The Food and Agricultural Organisation (FAO) has urged the finance ministers and central bank governors of G20 countries to contribute to the fund that would help to reduce the food import bills of 62 most vulnerable countries amid the current global food security crisis.
The Director General of FAO, Mr. Qu Dongyu, stated that the food import bill for 62 nations he described as net food importers in the low and the lower middle-income groups, has increased to $24.6 billion and affecting 1.79 billion people.
Dongyu said that the Food Import Financing Facility (FIFF) that was proposed by the FAO earlier this year would assist countries in financing their food purchases and minimise any risk of social unrest.
He said: “With your support, it could be implemented by the leading multilateral financial agencies under their balance of payments financial mechanism.”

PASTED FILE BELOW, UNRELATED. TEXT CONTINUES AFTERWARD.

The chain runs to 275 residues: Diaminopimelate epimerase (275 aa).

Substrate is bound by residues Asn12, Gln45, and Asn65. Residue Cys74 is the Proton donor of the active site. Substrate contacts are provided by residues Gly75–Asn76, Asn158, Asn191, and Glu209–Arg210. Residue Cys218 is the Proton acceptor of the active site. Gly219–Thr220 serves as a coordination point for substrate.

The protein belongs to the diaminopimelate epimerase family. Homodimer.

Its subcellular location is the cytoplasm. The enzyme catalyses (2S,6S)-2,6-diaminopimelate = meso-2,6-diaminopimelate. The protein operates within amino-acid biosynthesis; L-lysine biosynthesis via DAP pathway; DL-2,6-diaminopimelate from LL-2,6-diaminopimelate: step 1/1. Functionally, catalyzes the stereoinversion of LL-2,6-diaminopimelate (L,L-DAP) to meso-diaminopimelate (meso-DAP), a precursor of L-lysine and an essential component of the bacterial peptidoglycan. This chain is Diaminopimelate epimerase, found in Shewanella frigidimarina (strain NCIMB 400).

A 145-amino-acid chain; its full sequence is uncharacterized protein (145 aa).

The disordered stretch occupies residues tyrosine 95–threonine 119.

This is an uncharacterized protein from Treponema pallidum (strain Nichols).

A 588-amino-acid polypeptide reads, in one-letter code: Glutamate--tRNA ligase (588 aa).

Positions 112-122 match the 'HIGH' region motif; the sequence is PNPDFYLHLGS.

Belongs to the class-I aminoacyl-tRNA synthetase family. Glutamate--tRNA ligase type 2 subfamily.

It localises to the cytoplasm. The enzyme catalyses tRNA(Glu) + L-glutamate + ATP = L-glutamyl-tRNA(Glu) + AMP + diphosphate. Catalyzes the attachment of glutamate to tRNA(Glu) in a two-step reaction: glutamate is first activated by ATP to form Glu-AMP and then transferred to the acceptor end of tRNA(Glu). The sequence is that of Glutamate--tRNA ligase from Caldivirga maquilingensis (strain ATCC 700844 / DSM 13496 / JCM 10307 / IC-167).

He noted that the FIFF is also aimed at increasing global agricultural production and productivity in a sustainable way and would be strictly based on urgent needs and limited to low and lower middle-income net food-importing countries.
“In addition, the FIFF is designed to increase future resilience by asking eligible countries to commit to invest more in sustainable agri-food systems,” he added.
Highlighting data from the latest edition of the State of Food Security and Nutrition in the World (SOFI) by FAO and its partners, Qu noted that up to 828 million people suffered chronic hunger in 2021, maintaining that the figure is an increase of 46 million from 2020 and 150 million from 2019, before the COVID‑19 pandemic.
He said: “Around 2.3 billion people in the world were moderately or severely food insecure in 2021 – 350 million more people compared to 2019.
“These stark figures represent the picture before the outbreak of the war in Ukraine, which has compounded the situation particularly for the poor and most vulnerable. The Russian Federation and Ukraine are important players in the global food and fertilizer markets and the war has multiple implications affecting trade, prices and livelihoods.
“These factors will continue to impact on food security and nutrition for many countries in the months and years to come,” he warned.